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Sodium Valproate (Epilim) – The Risks to the unborn child

The Risks of Sodium Valproate throughout Pregnancy

Pregnancy should be a happy and exciting time for the expectant parent despite the numerous GP/Midwife/Hospital Appointments that they will have to attend. For some women, pregnancy can also be a frightening time, especially if they have pre-existing medical conditions.

One pre-existing condition that can cause worry and sleepless nights is epilepsy. The prospect of suffering an epileptic seizure during pregnancy is extremely frightening, which is why medical professionals often prescribe medication called Sodium Valproate (also known as Epilim) to control the risk.

Over the past couple of years, it has become apparent that taking this medication, taken when pregnant, can cause a number of possible complications to the unborn baby.

Only 20% of women who are taking this drug actually know the risks at hand…!

Over 35,000 women take Sodium Valproate to control their epileptic seizures. Considering at least 375 of these women become pregnant, it is essential that they know the possibilities of harm that could come to their baby if they continue to take this medication. 

It is hard to believe that some women do not know what alternative treatment is available when they are in this position.

Research in the UK has found that children born to mothers who took Sodium Valproate during pregnancy, were six to ten times more likely to suffer from a Neurodevelopmental disorder.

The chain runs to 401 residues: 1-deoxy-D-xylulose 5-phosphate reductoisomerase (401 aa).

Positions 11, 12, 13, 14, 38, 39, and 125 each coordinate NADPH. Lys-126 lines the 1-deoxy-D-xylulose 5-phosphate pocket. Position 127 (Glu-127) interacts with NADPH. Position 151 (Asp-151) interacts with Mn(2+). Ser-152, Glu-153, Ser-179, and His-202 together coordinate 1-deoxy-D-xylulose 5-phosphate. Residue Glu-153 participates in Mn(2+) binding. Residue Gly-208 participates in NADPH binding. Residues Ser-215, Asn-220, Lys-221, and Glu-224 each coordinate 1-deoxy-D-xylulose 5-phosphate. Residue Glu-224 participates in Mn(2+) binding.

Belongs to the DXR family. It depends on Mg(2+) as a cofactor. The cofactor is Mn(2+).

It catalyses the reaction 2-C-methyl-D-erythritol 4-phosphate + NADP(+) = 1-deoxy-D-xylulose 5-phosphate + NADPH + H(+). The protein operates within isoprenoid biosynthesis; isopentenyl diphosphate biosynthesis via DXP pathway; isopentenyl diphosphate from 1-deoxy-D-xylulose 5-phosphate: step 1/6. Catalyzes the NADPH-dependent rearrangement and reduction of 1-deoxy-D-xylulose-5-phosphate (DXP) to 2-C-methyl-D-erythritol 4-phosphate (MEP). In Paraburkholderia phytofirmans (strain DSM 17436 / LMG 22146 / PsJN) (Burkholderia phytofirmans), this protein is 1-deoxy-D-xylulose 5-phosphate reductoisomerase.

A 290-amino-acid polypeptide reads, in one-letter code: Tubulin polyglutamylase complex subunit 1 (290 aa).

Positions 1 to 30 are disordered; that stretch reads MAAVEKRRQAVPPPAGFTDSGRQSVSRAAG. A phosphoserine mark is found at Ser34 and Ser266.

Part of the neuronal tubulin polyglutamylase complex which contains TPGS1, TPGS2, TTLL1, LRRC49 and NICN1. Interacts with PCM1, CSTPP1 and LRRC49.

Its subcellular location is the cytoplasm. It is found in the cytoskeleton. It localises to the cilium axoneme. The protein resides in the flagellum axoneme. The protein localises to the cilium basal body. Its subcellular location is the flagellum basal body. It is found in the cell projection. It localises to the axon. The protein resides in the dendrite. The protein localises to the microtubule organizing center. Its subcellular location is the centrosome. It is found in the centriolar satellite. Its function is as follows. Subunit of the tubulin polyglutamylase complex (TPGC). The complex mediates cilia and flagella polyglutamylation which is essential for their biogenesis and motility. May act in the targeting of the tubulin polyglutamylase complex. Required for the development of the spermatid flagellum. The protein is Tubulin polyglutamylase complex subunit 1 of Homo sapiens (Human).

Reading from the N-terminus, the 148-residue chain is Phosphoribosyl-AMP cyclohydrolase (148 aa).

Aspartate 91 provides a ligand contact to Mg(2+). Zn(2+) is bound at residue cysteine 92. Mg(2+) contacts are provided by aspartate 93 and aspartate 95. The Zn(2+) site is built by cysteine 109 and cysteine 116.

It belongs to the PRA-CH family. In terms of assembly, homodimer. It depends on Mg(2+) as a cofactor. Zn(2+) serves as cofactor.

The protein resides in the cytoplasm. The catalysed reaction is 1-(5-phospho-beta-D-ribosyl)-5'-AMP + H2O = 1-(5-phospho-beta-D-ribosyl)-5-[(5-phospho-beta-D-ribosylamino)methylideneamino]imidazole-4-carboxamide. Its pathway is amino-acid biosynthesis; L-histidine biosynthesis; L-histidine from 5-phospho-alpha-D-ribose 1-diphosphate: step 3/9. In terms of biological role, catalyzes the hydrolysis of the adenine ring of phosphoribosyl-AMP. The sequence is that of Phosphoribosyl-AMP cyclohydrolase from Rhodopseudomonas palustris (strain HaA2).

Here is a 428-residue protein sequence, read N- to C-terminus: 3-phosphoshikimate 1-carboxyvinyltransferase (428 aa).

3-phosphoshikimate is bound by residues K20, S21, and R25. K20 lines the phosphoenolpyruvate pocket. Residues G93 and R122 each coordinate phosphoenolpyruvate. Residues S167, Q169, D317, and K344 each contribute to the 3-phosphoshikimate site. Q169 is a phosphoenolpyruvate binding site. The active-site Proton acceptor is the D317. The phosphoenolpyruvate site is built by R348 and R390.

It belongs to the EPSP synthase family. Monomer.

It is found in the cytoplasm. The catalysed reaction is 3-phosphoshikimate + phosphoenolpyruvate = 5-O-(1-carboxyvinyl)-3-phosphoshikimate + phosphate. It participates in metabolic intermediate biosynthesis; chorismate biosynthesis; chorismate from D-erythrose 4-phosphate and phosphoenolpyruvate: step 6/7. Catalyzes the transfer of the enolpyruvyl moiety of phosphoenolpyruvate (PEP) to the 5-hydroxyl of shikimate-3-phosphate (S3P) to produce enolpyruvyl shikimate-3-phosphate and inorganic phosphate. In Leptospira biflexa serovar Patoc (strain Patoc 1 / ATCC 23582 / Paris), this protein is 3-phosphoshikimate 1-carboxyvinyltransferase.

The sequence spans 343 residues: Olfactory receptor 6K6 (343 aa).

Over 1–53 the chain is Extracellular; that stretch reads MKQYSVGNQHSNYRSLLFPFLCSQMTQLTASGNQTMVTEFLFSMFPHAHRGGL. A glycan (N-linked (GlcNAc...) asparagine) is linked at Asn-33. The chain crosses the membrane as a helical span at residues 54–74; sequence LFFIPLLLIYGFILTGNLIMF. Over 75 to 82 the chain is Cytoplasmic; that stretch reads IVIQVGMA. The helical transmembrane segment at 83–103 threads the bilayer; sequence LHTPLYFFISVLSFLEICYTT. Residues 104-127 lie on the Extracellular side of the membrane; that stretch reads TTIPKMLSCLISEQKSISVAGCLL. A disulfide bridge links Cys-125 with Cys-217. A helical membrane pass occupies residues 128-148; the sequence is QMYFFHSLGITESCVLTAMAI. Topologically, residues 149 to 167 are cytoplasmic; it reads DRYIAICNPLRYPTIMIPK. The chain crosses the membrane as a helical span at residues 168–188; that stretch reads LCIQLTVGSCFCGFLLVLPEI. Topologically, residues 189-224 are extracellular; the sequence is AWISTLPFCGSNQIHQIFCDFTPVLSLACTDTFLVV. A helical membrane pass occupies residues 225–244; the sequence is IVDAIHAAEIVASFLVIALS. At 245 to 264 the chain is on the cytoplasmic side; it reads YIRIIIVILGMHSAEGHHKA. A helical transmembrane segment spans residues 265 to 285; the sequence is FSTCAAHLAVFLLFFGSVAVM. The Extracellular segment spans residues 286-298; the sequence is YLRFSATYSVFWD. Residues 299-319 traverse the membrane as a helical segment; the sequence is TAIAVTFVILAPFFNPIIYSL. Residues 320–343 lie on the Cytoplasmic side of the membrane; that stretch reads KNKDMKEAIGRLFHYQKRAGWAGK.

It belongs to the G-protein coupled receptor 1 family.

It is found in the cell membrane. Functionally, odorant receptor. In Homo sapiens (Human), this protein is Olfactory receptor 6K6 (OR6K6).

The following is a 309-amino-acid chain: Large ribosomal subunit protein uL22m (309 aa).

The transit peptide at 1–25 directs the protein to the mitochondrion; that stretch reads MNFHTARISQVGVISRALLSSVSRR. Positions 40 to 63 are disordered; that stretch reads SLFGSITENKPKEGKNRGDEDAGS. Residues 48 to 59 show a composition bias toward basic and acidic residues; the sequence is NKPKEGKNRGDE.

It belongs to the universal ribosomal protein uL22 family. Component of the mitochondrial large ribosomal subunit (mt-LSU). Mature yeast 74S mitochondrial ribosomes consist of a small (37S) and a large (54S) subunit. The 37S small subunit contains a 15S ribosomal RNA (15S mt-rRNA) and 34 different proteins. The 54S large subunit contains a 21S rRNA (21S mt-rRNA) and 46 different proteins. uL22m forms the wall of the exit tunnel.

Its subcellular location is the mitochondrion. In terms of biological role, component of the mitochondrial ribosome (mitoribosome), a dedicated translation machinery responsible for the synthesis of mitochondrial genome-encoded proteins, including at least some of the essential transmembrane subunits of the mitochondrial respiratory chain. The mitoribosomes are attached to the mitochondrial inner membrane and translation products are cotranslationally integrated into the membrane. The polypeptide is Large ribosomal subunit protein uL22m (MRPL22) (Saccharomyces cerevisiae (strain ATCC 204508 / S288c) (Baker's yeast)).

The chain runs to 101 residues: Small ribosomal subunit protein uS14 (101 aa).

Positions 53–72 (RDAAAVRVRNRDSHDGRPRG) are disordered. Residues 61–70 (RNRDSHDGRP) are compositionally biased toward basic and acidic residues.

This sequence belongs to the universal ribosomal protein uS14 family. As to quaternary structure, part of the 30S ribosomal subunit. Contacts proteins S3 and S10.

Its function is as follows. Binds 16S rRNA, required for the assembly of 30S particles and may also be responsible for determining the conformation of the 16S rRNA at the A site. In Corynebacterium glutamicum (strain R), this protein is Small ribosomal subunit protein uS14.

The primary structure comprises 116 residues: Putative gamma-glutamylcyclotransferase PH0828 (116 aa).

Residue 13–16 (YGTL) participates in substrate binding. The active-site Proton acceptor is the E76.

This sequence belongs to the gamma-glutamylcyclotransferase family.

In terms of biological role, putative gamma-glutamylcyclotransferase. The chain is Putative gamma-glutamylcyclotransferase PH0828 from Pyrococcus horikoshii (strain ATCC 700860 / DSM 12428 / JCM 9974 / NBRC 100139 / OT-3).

Disorders caused by Sodium Valproate

These disorders can take the form of Autistic Spectrum Disorders (ASD) or Attention Deficit Hyperactivity Disorders (ADHD).  

Sodium Valproate is also more likely to cause minor and major malfunctions than any other anti-epileptic drugs; minor malfunctions include small fingers and toes, whereas, major malfunctions could be Spina Bifida or a Cleft Palate.

From 2015 the Medicines and Health Care Products Regulatory Agency (MHRA) has called upon medical professionals to discuss these potential risks to the unborn child in detail with epileptic woman, before they prescribe any form of Sodium Valproate.

The difficulty is that it is clearly stated that unless there are no other forms of treatment available, a pregnant mother must continue to take the prescribed anti epileptic medication and therefore must potentially run the risk of their unborn baby suffering a complication associated with the same.

The main consideration is that the pregnant mother must be given all of the information available, including the risks of and alternatives to treatment, to allow them to make an informed decision as to their pregnancy.

If you feel like you have been wrongfully advised on your epileptic treatment or have concerns relating to the prescription of Sodium Valproate, please do not hesitate to contact a member of our Clinical Negligence Department on 0151 933 3333 or via email to info@jamesmurraylaw.com